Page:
Project Goals:

The administration worked with the architects to devise a plan but failed to involved the community in prioritizing goals and outlining building needs. As a result, many are questioning what's included in the building and what's not being done. For instance, a large cafeteria is being added but water and sanitary pipes that are decades beyond their useful lives will remain. New bathrooms will be added, but the old ones, which are badly in need of upgrades, will not be touched. Mold and moisture, perennial problems on the lower level of the school, will be remediated with dehumidifiers rather than by addressing the underlying issues.

The administration defends the addition of the cafeteria, claiming that in a few years PTA's will be barred from serving lunch. However, this "need" should be balanced against the risk of adding on to to a building with a damp foundation and aged plumbing that could pose risks to the students and faculty down the road. Witness for example what happened to Westchester County and Scarsdale Village when they were charged with alleged violation of the Federal Clean Water Act. Where is an accounting of the expense of maintaining this aging building and the real costs of kicking the can down the road?

What's become of our decision-making processes and civic engagement?

Neighborhood Impact:

The new plan saves Greenacres field, but at what cost to the neighborhood? The proposed building encompasses almost the entire building lot and soars three stories high from the base which is just feet from the sidewalk on Huntington Avenue. Residents who were shocked by the bulk and siting of the new retail building in front of Balducci's at One Palmer Avenue will no doubt have a similar reaction when the framing starts in front of the school. Though Scarsdale Village requires builders to set homes back 30 feet from the street and limit bulk and floor area ratio, the school does not have to conform to local code even though the school is surrounded by homes. Will the new structure block views and light? Have the homeowners on Sage Terrace and Putnam Road been notified? Do they have concerns? Why did former Assistant Superintendent Linda Purvis insist that the lot site was "maxed out"? ... and why is this expansion okay now?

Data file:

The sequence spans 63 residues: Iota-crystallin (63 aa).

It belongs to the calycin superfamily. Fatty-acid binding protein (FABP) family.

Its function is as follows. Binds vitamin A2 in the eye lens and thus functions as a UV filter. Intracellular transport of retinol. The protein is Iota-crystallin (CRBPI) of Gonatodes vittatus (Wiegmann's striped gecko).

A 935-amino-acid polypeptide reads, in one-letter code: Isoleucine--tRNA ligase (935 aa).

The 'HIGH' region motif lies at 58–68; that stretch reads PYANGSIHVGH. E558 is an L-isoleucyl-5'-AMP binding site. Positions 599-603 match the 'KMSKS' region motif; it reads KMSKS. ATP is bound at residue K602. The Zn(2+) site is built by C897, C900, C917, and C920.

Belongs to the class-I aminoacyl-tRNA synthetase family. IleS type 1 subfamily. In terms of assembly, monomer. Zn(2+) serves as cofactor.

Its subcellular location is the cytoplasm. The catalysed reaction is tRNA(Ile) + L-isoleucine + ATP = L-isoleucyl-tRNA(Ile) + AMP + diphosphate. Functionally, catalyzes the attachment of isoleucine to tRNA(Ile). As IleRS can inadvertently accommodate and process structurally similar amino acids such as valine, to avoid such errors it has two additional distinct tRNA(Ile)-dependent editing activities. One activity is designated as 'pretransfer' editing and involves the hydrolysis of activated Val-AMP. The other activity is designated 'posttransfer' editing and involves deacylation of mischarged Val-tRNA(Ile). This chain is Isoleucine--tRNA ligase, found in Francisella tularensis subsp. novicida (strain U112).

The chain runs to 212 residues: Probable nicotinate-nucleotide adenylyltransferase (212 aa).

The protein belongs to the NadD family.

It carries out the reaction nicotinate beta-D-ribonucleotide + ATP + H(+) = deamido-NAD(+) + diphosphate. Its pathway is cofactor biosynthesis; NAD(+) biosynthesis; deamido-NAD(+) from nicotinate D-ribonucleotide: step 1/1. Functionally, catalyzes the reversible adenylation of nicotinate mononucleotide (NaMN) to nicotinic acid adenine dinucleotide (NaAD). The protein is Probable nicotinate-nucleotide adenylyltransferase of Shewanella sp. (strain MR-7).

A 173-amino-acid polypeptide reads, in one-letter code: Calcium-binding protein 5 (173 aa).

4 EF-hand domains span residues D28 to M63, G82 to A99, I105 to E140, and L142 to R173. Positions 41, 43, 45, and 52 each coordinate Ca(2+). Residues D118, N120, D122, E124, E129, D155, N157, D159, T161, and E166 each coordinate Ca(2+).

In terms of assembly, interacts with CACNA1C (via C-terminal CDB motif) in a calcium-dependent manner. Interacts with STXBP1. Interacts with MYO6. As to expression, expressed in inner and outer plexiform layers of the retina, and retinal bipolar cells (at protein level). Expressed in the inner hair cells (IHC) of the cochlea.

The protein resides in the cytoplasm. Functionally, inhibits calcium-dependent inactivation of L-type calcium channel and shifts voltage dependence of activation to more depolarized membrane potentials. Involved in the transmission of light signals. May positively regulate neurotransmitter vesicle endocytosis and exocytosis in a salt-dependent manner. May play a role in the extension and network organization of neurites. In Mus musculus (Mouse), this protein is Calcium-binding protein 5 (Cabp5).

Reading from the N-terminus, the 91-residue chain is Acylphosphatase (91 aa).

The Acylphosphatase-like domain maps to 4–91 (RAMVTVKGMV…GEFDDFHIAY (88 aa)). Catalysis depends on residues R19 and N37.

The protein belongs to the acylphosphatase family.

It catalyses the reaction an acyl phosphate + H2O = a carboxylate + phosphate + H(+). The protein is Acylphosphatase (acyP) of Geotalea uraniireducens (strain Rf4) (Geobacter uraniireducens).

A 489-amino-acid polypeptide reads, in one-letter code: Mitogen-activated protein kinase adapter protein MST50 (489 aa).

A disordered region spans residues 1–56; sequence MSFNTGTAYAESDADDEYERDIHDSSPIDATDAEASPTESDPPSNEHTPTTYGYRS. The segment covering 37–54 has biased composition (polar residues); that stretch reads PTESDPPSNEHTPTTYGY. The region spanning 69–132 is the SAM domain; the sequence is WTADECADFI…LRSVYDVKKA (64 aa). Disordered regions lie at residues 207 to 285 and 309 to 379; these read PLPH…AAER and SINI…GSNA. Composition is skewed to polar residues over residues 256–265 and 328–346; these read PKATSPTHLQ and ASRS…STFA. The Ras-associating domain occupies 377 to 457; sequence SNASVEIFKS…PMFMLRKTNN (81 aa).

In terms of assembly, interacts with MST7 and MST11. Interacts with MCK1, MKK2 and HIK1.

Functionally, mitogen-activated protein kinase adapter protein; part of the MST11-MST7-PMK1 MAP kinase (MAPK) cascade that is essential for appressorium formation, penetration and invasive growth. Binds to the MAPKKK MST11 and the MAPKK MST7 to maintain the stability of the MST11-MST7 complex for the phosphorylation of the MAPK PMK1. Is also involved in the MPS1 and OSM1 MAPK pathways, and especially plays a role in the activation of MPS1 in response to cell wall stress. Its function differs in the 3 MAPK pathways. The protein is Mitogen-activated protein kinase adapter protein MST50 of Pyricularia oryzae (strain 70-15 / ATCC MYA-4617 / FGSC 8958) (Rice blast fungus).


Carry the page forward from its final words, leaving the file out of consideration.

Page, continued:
In June the Board of Education asked the administration for a traffic study but to date nothing has been released to the public. That leaves many questions up in the air. How will kids be dropped off and picked up – during and after the construction. The green area in front of the school has been eliminated. Where will kids and parents meet up and where will parents and faculty park their cars?

For the new cafeteria, how will food delivery trucks approach the building and where will garbage and dumpsters be sited?